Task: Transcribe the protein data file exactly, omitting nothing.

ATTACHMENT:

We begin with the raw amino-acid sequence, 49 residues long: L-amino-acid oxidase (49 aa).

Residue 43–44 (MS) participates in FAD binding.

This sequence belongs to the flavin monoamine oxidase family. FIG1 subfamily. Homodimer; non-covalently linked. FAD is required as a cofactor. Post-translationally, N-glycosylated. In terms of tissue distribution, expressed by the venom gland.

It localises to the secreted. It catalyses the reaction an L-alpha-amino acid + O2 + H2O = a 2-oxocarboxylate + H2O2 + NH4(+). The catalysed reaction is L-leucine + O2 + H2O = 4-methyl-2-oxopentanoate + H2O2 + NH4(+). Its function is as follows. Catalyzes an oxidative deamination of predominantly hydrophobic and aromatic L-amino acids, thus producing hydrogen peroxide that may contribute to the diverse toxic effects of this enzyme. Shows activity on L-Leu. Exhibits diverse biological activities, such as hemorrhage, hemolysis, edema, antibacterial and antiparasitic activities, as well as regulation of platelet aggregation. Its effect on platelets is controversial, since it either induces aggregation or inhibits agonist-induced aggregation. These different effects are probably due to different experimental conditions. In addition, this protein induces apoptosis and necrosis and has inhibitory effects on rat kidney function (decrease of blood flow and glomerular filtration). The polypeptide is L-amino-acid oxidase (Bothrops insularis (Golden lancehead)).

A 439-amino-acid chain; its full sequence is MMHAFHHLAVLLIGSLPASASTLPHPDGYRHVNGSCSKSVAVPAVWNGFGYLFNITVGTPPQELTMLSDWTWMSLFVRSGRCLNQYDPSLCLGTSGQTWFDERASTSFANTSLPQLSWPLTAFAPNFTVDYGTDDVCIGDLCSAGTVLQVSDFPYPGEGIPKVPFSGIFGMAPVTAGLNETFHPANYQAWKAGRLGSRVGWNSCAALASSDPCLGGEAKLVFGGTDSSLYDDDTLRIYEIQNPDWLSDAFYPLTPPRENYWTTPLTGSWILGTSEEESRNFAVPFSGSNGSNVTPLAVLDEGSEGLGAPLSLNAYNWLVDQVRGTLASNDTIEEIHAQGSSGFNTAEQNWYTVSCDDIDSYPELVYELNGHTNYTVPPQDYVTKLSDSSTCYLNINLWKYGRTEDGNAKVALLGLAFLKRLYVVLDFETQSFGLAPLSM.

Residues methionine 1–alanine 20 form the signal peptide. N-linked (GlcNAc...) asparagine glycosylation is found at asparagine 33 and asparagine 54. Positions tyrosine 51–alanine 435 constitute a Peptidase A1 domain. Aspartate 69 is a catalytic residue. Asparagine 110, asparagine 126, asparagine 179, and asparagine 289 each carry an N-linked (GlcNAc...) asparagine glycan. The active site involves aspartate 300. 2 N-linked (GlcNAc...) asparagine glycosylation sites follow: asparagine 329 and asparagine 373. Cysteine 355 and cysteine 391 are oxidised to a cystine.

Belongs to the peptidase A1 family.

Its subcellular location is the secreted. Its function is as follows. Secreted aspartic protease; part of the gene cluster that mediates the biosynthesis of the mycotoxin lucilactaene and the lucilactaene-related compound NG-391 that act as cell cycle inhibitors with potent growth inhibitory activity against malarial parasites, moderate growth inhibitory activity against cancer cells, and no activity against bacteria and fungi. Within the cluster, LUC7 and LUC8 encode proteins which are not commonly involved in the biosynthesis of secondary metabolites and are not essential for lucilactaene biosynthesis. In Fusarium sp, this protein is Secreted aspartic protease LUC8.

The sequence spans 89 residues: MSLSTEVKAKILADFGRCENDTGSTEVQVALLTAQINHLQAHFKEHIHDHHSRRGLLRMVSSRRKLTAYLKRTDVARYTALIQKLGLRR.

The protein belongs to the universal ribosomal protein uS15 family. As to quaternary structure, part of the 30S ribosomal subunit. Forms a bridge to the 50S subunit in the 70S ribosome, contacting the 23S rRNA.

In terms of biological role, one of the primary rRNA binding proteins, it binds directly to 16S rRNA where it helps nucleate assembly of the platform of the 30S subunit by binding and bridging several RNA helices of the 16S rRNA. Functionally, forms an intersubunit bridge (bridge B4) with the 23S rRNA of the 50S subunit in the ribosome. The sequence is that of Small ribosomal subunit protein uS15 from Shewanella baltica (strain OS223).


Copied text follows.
We begin with the raw amino-acid sequence, 49 residues long: L-amino-acid oxidase (49 aa).

Residue 43–44 (MS) participates in FAD binding.

This sequence belongs to the flavin monoamine oxidase family. FIG1 subfamily. Homodimer; non-covalently linked. FAD is required as a cofactor. Post-translationally, N-glycosylated. In terms of tissue distribution, expressed by the venom gland.

It localises to the secreted. It catalyses the reaction an L-alpha-amino acid + O2 + H2O = a 2-oxocarboxylate + H2O2 + NH4(+). The catalysed reaction is L-leucine + O2 + H2O = 4-methyl-2-oxopentanoate + H2O2 + NH4(+). Its function is as follows. Catalyzes an oxidative deamination of predominantly hydrophobic and aromatic L-amino acids, thus producing hydrogen peroxide that may contribute to the diverse toxic effects of this enzyme. Shows activity on L-Leu. Exhibits diverse biological activities, such as hemorrhage, hemolysis, edema, antibacterial and antiparasitic activities, as well as regulation of platelet aggregation. Its effect on platelets is controversial, since it either induces aggregation or inhibits agonist-induced aggregation. These different effects are probably due to different experimental conditions. In addition, this protein induces apoptosis and necrosis and has inhibitory effects on rat kidney function (decrease of blood flow and glomerular filtration). The polypeptide is L-amino-acid oxidase (Bothrops insularis (Golden lancehead)).

A 439-amino-acid chain; its full sequence is MMHAFHHLAVLLIGSLPASASTLPHPDGYRHVNGSCSKSVAVPAVWNGFGYLFNITVGTPPQELTMLSDWTWMSLFVRSGRCLNQYDPSLCLGTSGQTWFDERASTSFANTSLPQLSWPLTAFAPNFTVDYGTDDVCIGDLCSAGTVLQVSDFPYPGEGIPKVPFSGIFGMAPVTAGLNETFHPANYQAWKAGRLGSRVGWNSCAALASSDPCLGGEAKLVFGGTDSSLYDDDTLRIYEIQNPDWLSDAFYPLTPPRENYWTTPLTGSWILGTSEEESRNFAVPFSGSNGSNVTPLAVLDEGSEGLGAPLSLNAYNWLVDQVRGTLASNDTIEEIHAQGSSGFNTAEQNWYTVSCDDIDSYPELVYELNGHTNYTVPPQDYVTKLSDSSTCYLNINLWKYGRTEDGNAKVALLGLAFLKRLYVVLDFETQSFGLAPLSM.

Residues methionine 1–alanine 20 form the signal peptide. N-linked (GlcNAc...) asparagine glycosylation is found at asparagine 33 and asparagine 54. Positions tyrosine 51–alanine 435 constitute a Peptidase A1 domain. Aspartate 69 is a catalytic residue. Asparagine 110, asparagine 126, asparagine 179, and asparagine 289 each carry an N-linked (GlcNAc...) asparagine glycan. The active site involves aspartate 300. 2 N-linked (GlcNAc...) asparagine glycosylation sites follow: asparagine 329 and asparagine 373. Cysteine 355 and cysteine 391 are oxidised to a cystine.

Belongs to the peptidase A1 family.

Its subcellular location is the secreted. Its function is as follows. Secreted aspartic protease; part of the gene cluster that mediates the biosynthesis of the mycotoxin lucilactaene and the lucilactaene-related compound NG-391 that act as cell cycle inhibitors with potent growth inhibitory activity against malarial parasites, moderate growth inhibitory activity against cancer cells, and no activity against bacteria and fungi. Within the cluster, LUC7 and LUC8 encode proteins which are not commonly involved in the biosynthesis of secondary metabolites and are not essential for lucilactaene biosynthesis. In Fusarium sp, this protein is Secreted aspartic protease LUC8.

The sequence spans 89 residues: MSLSTEVKAKILADFGRCENDTGSTEVQVALLTAQINHLQAHFKEHIHDHHSRRGLLRMVSSRRKLTAYLKRTDVARYTALIQKLGLRR.

The protein belongs to the universal ribosomal protein uS15 family. As to quaternary structure, part of the 30S ribosomal subunit. Forms a bridge to the 50S subunit in the 70S ribosome, contacting the 23S rRNA.

In terms of biological role, one of the primary rRNA binding proteins, it binds directly to 16S rRNA where it helps nucleate assembly of the platform of the 30S subunit by binding and bridging several RNA helices of the 16S rRNA. Functionally, forms an intersubunit bridge (bridge B4) with the 23S rRNA of the 50S subunit in the ribosome. The sequence is that of Small ribosomal subunit protein uS15 from Shewanella baltica (strain OS223).